Vatican guide says ‘not necessarily’ bishop’s duty to report suspects to police despite Pope Francis’s vows to redress Catholic church’s legacy of child abuse.
The Catholic church is telling newly appointed bishops that it is “not necessarily” their duty to report accusations of clerical child abuse and that only victims or their families should make the decision to report abuse to police.
A document that spells out how senior clergy members ought to deal with allegations of abuse, which was recently released by the Vatican, emphasised that, though they must be aware of local laws, bishops’ only duty was to address such allegations internally.
“According to the state of civil laws of each country where reporting is obligatory, it is not necessarily the duty of the bishop to report suspects to authorities, the police or state prosecutors in the moment when they are made aware of crimes or sinful deeds,” the training document states.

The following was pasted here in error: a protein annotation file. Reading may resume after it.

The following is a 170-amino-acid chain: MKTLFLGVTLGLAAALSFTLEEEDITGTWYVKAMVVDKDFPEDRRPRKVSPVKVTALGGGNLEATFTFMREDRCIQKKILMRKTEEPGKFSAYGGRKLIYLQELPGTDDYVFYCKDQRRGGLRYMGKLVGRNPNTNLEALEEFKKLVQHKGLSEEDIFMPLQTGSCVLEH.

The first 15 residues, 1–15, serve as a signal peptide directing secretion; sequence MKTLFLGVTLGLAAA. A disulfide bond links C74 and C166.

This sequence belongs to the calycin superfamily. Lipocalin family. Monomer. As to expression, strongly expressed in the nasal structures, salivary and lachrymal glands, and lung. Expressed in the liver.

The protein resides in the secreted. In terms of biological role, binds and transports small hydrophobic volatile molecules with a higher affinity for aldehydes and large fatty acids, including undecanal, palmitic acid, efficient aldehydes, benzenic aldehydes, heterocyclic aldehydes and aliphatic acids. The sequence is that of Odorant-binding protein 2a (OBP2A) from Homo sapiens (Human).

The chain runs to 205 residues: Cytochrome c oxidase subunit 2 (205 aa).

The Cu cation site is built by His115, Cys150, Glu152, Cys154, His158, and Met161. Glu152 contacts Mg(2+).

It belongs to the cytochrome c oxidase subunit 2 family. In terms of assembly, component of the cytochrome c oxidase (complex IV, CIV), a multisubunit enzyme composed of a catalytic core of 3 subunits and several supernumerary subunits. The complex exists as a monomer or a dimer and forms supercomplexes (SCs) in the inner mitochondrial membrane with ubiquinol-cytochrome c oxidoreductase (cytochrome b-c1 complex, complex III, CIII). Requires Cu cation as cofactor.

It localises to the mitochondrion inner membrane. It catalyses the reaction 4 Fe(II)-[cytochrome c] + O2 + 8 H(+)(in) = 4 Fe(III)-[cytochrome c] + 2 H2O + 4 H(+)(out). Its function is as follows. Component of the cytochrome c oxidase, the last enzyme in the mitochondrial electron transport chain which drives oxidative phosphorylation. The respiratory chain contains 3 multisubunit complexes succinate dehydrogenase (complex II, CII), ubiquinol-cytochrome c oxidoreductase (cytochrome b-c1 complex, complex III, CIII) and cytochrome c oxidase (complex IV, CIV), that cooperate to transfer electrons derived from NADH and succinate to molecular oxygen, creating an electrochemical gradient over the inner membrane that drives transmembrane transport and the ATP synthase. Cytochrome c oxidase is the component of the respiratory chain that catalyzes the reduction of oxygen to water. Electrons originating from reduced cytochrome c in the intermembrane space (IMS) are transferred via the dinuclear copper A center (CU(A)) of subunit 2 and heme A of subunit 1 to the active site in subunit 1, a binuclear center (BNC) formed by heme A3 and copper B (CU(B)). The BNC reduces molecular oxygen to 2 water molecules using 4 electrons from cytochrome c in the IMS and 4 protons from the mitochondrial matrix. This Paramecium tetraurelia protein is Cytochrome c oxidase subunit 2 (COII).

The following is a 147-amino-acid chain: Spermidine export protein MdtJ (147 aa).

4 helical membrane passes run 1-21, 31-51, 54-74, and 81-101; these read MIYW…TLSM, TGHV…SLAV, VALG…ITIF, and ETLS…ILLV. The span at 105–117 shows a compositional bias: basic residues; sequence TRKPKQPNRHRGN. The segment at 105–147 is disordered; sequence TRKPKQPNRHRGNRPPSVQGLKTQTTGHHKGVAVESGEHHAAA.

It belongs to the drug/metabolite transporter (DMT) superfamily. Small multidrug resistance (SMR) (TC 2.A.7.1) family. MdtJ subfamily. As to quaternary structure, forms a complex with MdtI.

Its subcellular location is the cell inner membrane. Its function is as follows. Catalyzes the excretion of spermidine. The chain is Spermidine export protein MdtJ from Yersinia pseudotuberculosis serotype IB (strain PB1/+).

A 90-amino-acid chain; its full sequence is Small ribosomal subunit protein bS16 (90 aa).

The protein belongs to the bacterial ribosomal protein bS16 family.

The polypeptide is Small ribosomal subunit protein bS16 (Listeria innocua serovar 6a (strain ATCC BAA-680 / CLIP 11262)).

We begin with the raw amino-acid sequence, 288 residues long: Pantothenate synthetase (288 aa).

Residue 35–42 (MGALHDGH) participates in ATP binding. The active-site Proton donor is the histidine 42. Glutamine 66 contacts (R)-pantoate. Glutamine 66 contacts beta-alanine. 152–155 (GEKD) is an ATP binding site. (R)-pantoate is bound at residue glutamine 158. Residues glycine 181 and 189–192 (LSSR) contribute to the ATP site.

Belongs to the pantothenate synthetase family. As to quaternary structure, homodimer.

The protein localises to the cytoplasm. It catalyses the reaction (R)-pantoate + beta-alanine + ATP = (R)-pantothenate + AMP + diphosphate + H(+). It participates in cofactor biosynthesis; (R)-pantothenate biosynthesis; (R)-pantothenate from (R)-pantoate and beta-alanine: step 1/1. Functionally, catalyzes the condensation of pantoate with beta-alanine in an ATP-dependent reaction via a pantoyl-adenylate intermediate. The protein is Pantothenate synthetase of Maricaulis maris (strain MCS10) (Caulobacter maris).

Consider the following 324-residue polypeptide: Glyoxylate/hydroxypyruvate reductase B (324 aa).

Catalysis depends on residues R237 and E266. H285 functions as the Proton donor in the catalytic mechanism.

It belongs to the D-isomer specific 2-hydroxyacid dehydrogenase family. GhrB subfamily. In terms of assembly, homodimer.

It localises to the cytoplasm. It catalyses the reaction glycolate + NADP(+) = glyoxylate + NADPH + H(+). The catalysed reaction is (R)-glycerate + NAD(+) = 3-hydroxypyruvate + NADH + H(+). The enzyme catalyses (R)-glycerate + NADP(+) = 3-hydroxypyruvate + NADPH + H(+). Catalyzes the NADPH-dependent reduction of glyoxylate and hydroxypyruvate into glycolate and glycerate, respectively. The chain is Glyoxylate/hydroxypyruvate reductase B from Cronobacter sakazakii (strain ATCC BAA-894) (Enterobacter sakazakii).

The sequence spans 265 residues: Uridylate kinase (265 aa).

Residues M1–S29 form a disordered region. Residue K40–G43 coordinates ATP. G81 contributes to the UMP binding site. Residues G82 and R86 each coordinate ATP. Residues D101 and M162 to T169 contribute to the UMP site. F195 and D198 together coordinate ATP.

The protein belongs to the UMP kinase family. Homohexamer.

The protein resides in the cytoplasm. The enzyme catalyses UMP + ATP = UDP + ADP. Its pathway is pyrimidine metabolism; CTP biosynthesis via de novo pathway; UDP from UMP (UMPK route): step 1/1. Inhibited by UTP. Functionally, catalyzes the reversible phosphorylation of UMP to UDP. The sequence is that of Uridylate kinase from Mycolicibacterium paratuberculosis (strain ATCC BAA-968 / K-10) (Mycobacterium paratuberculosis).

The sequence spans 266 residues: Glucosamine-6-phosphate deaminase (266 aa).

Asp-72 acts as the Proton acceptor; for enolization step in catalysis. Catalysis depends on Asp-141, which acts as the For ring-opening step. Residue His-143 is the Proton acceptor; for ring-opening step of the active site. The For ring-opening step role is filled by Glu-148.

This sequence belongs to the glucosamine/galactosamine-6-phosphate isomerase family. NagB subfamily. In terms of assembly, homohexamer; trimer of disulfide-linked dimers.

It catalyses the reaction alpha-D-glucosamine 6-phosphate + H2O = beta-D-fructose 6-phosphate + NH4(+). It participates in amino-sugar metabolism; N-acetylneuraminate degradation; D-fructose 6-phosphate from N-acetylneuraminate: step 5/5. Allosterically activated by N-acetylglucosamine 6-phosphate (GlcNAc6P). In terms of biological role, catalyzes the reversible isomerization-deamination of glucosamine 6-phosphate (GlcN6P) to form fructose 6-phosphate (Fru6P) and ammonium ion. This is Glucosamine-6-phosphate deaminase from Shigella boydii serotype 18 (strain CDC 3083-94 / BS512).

The training guidelines were written by a controversial French monsignor and psychotherapist, Tony Anatrella, who serves as a consultant to the Pontifical Council for the Family. The Vatican released the guidelines – which are part of a broader training programme for newly named bishops – at a press conference earlier this month and is now seeking feedback.
Details of the Catholic church’s policy were first reported in a column by a veteran Vatican journalist, John Allen, associate editor of the Catholic news site, Cruxnow.com.
Are these guys seriously incapable of making just one decent moral choice and actually reporting child abuse? Apparently not, and that is official guidance.
I confess to being complete and utterly astonished at the degree of their moral bankruptcy and totally blown away by their inability to learn from past mistakes. What this reveals is that their supposed policy of “zero tolerance” of abuse has been a complete and utter sham, and outright lie.
It should perhaps come as no surprise to learn that the Guardian has very wisely not run a comments section under that article. I can well imagine if they had that it would have then resulted is several full-time staff members being dedicated to censoring the flow of well-known anglo-saxon phrases not normally seen in print within such comments.